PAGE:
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Making Change A Conversation with Iconic Civil Rights Activist Dolores Huerta

"I am so thrilled with the idea of bringing people together," the legendary civil rights and farmworker activist Dolores Huerta told a large crowd assembled on October 12 at Rutgers University–Camden, for an event celebrating National Hispanic Heritage Month. "This is what inspires me: to come together and make change," said the 88-year-old Huerta whose slogan "¡Sí se puede!"—translated as "Yes we can!"—inspired Barack Obama's 2008 presidential campaign.

Before her powerful address that day, I met Huerta in person and checked the content of the interview that I had done with her over the summer. As part of an independent social science project, I'd been volunteering with the New Jersey-based nonprofit Migrant Worker Outreach over the summer, interviewing Hispanic blueberry pickers at several migrant camps in southern New Jersey. After talking to them and learning about their lives, I decided to reach out to Huerta, a 2012 recipient of The Presidential Medal of Freedom, the highest civilian award in the United States. I was interested in learning more about what the future holds for these migrant workers.

Dolores Huerta has worked for more than half a century as a civil rights activist and labor leader. In 1962, Huerta launched the National Farm Workers Association, which became the United Farm Workers, together with the legendary Cesar Chavez. In 1965, she was a lead organizer of the five-year long Delano Grape Strike, one of the most important commercial strikes in U.S. history. Huerta worked toward the establishment of the 1975 California Agricultural Labor Relations Act. Her efforts also led to the enactment of disability insurance coverage for farmworkers in California. Today, she heads the Dolores Huerta Foundation that is working to dismantle the school-to-prison pipeline for Latino and African-American high school students in her community.

At the time of the interview, a new documentary about her life called Dolores (by award-winning filmmaker Peter Bratt) had been released. Also, she had just returned to her home in California from Texas, where she had joined activists and concerned citizens to protest immigrant family separation. Huerta was proud that "some of the rights that we won for farmworkers are now covered throughout the country. For instance, workers have toilets; they all have to have toilets in the fields. They all have to have drinking water in the fields. That is mandated all over the United States." Yet, she expressed concern that the laws protecting these workers "are not always enforced" and that poverty remains "a big factor among farmworkers [...] Often there's no daycare for children, and mothers work out there in the fields. They don't make enough money and so they can't get decent, adequate housing." When I asked Huerta how climate change is affecting farmworkers, she responded, "Of course, the heat is always an issue. Farmworkers can die out there in those fields when it gets too hot, especially if there are no protections for them." She added that global warming "is changing planting patterns," which means less work and income because "some crops can't be planted and some [growing] seasons don't last as long as they used to."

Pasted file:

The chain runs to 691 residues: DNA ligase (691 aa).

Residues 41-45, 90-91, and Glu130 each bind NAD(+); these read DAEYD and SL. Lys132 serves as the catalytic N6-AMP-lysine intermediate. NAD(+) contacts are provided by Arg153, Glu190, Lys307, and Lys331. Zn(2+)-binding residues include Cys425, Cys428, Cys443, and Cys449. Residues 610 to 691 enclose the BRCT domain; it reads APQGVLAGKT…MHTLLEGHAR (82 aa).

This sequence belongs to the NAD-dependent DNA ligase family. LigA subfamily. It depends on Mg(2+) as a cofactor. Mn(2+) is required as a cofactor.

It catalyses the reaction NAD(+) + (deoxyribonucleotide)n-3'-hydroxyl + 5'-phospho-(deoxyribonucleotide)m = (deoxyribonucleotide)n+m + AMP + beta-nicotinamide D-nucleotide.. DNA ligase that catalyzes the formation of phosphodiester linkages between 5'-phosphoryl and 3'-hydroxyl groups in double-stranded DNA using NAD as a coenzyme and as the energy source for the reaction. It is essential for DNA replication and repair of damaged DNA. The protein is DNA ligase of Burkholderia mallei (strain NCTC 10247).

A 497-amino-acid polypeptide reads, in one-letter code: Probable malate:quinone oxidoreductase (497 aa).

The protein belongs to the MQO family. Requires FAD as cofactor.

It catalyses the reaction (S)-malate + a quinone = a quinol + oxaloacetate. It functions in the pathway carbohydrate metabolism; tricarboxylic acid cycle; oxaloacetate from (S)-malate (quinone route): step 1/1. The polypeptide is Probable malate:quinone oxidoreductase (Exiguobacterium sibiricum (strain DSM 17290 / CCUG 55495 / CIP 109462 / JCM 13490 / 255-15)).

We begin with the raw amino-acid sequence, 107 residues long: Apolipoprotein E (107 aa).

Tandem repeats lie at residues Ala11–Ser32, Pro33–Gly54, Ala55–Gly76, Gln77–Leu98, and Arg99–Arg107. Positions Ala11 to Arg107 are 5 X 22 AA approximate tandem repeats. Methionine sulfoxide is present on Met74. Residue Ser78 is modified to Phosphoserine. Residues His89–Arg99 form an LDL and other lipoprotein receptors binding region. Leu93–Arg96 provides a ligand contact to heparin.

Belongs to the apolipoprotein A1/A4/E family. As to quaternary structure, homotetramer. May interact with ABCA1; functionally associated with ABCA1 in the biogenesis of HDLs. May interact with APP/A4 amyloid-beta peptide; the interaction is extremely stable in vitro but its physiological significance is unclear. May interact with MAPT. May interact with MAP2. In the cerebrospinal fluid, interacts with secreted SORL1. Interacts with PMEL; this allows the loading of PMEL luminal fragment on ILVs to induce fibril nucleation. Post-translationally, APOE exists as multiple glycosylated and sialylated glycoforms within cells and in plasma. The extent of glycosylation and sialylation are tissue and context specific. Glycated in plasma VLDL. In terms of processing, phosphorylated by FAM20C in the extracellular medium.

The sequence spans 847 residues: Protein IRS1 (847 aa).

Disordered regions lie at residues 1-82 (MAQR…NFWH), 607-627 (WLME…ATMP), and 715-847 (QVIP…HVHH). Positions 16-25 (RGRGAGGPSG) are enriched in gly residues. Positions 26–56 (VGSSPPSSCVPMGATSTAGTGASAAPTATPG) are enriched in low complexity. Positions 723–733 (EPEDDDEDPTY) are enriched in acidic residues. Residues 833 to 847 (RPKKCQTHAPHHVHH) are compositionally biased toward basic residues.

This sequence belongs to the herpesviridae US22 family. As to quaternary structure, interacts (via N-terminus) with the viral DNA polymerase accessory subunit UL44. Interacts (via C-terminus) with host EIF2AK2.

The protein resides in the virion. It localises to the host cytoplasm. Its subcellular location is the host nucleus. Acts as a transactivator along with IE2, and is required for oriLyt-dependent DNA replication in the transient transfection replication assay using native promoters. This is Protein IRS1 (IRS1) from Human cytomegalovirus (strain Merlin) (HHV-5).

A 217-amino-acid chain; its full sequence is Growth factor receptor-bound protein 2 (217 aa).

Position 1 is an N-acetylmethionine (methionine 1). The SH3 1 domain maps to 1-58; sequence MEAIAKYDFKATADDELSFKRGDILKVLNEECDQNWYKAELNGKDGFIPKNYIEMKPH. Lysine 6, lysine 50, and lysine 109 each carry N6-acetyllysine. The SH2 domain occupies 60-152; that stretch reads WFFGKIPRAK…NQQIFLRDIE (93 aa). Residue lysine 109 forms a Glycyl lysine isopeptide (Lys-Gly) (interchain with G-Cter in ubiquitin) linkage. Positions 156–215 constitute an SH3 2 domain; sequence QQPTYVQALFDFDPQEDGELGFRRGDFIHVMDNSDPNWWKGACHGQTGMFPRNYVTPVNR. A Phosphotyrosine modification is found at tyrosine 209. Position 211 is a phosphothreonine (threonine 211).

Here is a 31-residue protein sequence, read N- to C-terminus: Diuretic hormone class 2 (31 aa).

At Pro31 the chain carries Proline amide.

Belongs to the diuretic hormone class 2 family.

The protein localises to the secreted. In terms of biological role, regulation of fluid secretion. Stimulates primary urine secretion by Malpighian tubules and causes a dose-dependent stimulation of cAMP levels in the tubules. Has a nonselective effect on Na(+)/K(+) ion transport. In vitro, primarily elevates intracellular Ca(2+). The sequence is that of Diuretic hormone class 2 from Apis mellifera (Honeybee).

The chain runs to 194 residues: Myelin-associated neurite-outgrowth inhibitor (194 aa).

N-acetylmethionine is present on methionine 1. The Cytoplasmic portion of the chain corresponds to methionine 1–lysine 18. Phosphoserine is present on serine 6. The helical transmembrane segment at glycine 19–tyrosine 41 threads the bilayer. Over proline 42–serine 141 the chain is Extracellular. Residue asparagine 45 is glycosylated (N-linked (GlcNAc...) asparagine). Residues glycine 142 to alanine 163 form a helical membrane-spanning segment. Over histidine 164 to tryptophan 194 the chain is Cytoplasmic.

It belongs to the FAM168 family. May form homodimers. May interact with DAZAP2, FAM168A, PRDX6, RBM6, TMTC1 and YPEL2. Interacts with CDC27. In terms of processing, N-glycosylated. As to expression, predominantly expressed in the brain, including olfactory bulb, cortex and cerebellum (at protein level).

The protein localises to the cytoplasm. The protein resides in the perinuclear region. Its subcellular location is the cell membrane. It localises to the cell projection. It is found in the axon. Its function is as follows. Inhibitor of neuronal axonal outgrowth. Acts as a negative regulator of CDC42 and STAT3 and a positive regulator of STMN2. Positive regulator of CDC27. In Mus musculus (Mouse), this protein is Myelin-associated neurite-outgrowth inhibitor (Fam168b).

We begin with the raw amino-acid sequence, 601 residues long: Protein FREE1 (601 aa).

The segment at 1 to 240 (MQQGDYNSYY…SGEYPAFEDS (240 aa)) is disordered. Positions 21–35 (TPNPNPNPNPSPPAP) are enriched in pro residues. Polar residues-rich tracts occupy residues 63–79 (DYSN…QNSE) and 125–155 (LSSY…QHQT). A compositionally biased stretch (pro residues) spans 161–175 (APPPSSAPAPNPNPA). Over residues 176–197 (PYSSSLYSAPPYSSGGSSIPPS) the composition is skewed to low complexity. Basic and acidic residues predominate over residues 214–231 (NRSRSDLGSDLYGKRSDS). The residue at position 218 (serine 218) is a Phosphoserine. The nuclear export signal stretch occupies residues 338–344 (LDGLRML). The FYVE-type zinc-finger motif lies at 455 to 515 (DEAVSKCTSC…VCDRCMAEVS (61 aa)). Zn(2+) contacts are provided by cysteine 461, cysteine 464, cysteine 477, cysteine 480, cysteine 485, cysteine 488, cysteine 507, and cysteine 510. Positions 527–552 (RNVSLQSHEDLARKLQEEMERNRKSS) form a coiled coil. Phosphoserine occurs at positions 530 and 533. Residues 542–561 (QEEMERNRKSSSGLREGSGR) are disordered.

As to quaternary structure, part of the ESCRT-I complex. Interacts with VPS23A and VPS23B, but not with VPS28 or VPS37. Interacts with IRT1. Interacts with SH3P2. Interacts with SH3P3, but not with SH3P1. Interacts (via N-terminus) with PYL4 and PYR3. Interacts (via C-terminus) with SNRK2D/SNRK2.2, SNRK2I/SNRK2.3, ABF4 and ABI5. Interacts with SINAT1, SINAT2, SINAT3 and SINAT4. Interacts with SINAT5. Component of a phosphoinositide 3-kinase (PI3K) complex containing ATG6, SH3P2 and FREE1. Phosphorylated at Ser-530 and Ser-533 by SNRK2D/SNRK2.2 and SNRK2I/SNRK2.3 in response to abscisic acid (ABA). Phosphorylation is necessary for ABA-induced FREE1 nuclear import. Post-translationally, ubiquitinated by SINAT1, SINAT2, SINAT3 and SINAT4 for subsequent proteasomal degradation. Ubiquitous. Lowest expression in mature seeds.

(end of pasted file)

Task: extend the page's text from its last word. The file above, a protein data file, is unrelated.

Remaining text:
Given the challenging circumstances migrant farmworkers face today, I ended the interview asking Huerta what Americans can do to create change. "The hope is in organizing," Huerta answered. "I think change depends on elections, who gets elected and what laws are passed."

As Huerta concluded her Q & A with the large and diverse audience gathered at Rutgers, she again implored people to vote because "if people don't vote, we don't have a democracy." People cheered when they heard her say, "I am 88-years-old, and I am still knocking on doors."

Moderated by Jake Cornelius.

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